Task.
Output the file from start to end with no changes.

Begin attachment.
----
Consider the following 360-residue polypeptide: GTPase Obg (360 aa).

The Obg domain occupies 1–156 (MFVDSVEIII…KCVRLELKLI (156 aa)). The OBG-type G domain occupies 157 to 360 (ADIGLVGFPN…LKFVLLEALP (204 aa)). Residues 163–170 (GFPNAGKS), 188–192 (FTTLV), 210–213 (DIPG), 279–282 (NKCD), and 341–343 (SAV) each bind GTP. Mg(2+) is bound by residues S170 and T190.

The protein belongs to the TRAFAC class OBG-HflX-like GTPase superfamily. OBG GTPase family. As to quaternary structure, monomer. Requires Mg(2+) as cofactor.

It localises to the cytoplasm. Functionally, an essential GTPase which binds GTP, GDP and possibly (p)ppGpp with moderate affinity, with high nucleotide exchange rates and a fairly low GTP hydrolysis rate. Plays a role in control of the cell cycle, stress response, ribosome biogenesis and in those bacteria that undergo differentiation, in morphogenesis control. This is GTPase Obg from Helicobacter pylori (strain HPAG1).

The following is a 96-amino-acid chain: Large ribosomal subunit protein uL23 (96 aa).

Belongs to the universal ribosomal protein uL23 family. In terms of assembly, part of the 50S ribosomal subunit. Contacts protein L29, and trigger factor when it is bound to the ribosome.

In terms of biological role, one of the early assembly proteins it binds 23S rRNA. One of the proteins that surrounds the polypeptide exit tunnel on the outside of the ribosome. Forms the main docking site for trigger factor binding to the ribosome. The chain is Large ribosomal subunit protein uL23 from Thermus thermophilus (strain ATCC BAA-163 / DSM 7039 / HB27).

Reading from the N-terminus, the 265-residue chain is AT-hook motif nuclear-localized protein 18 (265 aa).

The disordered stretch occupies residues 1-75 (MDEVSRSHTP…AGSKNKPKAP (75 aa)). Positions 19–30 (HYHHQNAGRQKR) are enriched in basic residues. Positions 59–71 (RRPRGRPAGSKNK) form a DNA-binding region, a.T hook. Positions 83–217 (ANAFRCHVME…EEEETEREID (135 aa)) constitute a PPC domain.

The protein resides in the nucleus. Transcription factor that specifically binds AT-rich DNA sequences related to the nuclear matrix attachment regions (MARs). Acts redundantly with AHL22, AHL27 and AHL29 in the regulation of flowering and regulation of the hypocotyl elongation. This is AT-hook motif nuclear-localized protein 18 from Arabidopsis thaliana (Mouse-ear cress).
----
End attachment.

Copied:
Consider the following 360-residue polypeptide: GTPase Obg (360 aa).

The Obg domain occupies 1–156 (MFVDSVEIII…KCVRLELKLI (156 aa)). The OBG-type G domain occupies 157 to 360 (ADIGLVGFPN…LKFVLLEALP (204 aa)). Residues 163–170 (GFPNAGKS), 188–192 (FTTLV), 210–213 (DIPG), 279–282 (NKCD), and 341–343 (SAV) each bind GTP. Mg(2+) is bound by residues S170 and T190.

The protein belongs to the TRAFAC class OBG-HflX-like GTPase superfamily. OBG GTPase family. As to quaternary structure, monomer. Requires Mg(2+) as cofactor.

It localises to the cytoplasm. Functionally, an essential GTPase which binds GTP, GDP and possibly (p)ppGpp with moderate affinity, with high nucleotide exchange rates and a fairly low GTP hydrolysis rate. Plays a role in control of the cell cycle, stress response, ribosome biogenesis and in those bacteria that undergo differentiation, in morphogenesis control. This is GTPase Obg from Helicobacter pylori (strain HPAG1).

The following is a 96-amino-acid chain: Large ribosomal subunit protein uL23 (96 aa).

Belongs to the universal ribosomal protein uL23 family. In terms of assembly, part of the 50S ribosomal subunit. Contacts protein L29, and trigger factor when it is bound to the ribosome.

In terms of biological role, one of the early assembly proteins it binds 23S rRNA. One of the proteins that surrounds the polypeptide exit tunnel on the outside of the ribosome. Forms the main docking site for trigger factor binding to the ribosome. The chain is Large ribosomal subunit protein uL23 from Thermus thermophilus (strain ATCC BAA-163 / DSM 7039 / HB27).

Reading from the N-terminus, the 265-residue chain is AT-hook motif nuclear-localized protein 18 (265 aa).

The disordered stretch occupies residues 1-75 (MDEVSRSHTP…AGSKNKPKAP (75 aa)). Positions 19–30 (HYHHQNAGRQKR) are enriched in basic residues. Positions 59–71 (RRPRGRPAGSKNK) form a DNA-binding region, a.T hook. Positions 83–217 (ANAFRCHVME…EEEETEREID (135 aa)) constitute a PPC domain.

The protein resides in the nucleus. Transcription factor that specifically binds AT-rich DNA sequences related to the nuclear matrix attachment regions (MARs). Acts redundantly with AHL22, AHL27 and AHL29 in the regulation of flowering and regulation of the hypocotyl elongation. This is AT-hook motif nuclear-localized protein 18 from Arabidopsis thaliana (Mouse-ear cress).